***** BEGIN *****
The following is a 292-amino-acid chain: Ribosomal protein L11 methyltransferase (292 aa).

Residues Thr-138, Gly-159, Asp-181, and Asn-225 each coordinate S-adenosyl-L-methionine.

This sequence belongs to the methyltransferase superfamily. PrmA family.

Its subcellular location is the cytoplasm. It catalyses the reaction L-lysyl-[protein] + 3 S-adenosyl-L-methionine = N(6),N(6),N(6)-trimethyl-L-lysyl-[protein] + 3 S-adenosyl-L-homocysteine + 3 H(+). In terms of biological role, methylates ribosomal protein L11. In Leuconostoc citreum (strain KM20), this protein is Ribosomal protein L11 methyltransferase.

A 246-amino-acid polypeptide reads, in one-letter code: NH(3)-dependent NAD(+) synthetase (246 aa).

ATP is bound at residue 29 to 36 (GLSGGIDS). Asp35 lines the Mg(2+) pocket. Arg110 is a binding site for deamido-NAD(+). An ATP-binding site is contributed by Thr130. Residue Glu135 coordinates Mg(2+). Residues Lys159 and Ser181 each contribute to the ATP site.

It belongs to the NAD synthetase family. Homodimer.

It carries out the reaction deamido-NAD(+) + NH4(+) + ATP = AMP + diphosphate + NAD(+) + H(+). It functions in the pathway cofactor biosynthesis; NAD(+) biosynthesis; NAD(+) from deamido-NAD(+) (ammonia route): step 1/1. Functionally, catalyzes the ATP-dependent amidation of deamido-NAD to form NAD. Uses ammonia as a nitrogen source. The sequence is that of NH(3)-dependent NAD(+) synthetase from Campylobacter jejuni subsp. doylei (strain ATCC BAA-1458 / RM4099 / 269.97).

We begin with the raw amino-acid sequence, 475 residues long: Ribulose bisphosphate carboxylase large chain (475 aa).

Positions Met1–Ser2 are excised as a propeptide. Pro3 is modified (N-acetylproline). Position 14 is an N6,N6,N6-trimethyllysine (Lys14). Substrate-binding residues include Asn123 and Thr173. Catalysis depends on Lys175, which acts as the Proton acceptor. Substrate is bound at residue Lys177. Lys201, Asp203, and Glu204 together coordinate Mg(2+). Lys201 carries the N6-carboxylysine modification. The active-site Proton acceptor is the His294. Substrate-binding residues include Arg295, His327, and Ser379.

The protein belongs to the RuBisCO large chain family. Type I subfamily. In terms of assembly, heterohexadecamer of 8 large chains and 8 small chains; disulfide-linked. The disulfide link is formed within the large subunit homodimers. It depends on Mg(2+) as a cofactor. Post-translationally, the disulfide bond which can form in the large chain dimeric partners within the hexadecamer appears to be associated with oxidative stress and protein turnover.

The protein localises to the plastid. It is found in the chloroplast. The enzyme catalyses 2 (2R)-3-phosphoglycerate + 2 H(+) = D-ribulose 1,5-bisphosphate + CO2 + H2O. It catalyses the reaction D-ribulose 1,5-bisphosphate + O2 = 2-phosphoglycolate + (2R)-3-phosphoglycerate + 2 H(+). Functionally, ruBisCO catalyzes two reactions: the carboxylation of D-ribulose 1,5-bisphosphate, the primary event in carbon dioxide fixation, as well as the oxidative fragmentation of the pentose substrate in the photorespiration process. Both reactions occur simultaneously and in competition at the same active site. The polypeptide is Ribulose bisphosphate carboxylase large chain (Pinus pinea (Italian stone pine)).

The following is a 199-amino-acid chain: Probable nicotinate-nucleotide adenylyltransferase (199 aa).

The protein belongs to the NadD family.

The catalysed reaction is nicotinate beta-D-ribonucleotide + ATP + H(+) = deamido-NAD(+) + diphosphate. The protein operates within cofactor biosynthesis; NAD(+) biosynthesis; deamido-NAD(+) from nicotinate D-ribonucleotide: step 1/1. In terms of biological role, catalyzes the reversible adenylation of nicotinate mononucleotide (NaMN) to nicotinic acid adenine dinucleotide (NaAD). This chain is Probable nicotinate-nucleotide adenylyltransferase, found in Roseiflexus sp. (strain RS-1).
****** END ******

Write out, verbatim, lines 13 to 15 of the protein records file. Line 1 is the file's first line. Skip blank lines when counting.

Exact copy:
The following is a 199-amino-acid chain: Probable nicotinate-nucleotide adenylyltransferase (199 aa).

The protein belongs to the NadD family.

The catalysed reaction is nicotinate beta-D-ribonucleotide + ATP + H(+) = deamido-NAD(+) + diphosphate. The protein operates within cofactor biosynthesis; NAD(+) biosynthesis; deamido-NAD(+) from nicotinate D-ribonucleotide: step 1/1. In terms of biological role, catalyzes the reversible adenylation of nicotinate mononucleotide (NaMN) to nicotinic acid adenine dinucleotide (NaAD). This chain is Probable nicotinate-nucleotide adenylyltransferase, found in Roseiflexus sp. (strain RS-1).